SEOUL, Aug. 21 (Korea Bizwire) – The domestic shipbuilding industry was engulfed in a wave of low spirits as shipping publication “Tradewinds” and eBest Investment and Securities (eBest) both reported that French company CMA CGM had signed a letter of intent with two Chinese shipbuilding firms for nine container ships.
The reason for the Korean distress was that the major shipbuilding triumvirate of Hyundai Heavy Industries, Samsung Heavy Industries and Daewoo Shipbuilding and Marine Engineering had been involved in bidding for the French orders.
Depending on the specific build of the ship, Hudong-Zhonghua Shipbuilding will be tasked with building at least five, while Shanghai Waigaoqiao Shipbuilding will take care of the remainder of the order.
The maximum possible price of each ship will be 182.5 billion won (approximately 160 million dollars). Multiply that by nine and the maximum possible revenue from the ships would be 1.64 trillion won, or 1.44 billion dollars.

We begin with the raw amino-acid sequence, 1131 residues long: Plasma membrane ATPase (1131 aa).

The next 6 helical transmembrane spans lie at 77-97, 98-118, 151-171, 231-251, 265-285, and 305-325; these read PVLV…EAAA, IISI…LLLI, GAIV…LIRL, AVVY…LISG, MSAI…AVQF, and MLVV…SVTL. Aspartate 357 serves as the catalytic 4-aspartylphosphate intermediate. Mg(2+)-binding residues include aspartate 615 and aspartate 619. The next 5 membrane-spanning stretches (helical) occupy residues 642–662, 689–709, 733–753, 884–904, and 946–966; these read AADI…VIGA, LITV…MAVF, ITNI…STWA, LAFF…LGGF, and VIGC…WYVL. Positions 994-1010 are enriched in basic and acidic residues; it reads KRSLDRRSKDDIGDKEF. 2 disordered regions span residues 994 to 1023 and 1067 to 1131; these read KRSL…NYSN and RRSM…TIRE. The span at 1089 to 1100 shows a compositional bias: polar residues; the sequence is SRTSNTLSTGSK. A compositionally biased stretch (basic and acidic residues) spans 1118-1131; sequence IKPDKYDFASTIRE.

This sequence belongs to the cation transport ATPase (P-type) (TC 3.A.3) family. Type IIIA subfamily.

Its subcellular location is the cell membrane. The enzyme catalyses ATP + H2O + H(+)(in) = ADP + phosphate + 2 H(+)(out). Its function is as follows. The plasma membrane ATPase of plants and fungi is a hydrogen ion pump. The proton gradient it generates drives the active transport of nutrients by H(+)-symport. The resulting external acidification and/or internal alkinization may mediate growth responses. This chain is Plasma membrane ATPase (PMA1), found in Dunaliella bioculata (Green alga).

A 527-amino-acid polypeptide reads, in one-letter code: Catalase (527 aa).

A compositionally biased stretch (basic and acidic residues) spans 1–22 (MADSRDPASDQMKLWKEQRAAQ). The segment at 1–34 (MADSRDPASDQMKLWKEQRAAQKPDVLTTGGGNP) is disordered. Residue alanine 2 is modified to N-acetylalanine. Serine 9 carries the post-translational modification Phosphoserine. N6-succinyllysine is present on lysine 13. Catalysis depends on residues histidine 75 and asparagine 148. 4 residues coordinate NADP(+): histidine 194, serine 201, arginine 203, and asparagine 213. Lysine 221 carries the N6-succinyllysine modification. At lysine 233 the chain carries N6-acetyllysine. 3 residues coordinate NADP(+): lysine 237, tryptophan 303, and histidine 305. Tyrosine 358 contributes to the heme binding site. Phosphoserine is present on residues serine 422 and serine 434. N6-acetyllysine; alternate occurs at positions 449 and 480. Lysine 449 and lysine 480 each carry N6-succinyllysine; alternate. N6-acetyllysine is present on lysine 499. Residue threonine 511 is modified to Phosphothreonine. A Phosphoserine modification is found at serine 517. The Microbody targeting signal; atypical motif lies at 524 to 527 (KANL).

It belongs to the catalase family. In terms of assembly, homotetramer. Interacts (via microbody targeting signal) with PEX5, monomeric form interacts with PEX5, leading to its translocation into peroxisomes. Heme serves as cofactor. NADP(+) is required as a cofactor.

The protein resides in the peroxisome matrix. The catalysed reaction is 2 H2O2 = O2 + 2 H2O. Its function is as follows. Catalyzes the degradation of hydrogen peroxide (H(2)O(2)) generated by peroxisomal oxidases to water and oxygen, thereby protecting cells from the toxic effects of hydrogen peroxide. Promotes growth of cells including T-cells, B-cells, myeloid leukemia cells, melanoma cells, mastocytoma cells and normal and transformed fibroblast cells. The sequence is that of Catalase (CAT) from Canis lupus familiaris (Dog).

According to eBest, the reason why the Chinese firms came out ahead comes down to price.
“Once [the clients] decided on the ‘dual-fuel’ engine, the baseline price per ship was set to approximately 160 million dollars. The baseline price for a dual-fuel engine ship last year by South Korea’s Big 3 shipbuilders was 175 million dollars,” eBest explained.
Industry experts also suggested that the support from Chinese government in propping up its shipbuilding industry and CMA CGM’s ‘Ocean Alliance’ with Chinese shipping and logistics company COSCO also played a part in their selection.
The ordered cargo ships are some of the biggest of their kind at 22,000 TEU (twenty-foot equivalent unit, an inexact measurement of cargo space). The largest ship built domestically was 21,413 TEU by Samsung Heavy Industries last year.
Furthermore, being edged out of the opportunity to build ships implementing the latest in technology like the dual-fuel engine has experts wary of the Chinese shipbuilding industry’s rising prestige.
According to Clarksons, a British monitor of global shipping trends, South Korea (2.83 million compensated gross tonnage, 79 ships) ranked second behind China (2.90 million compensated gross tonnage, 133 ships) by a close margin last year. With this latest setback, the gap between the South Korean and the Chinese industry is expected to grow drastically.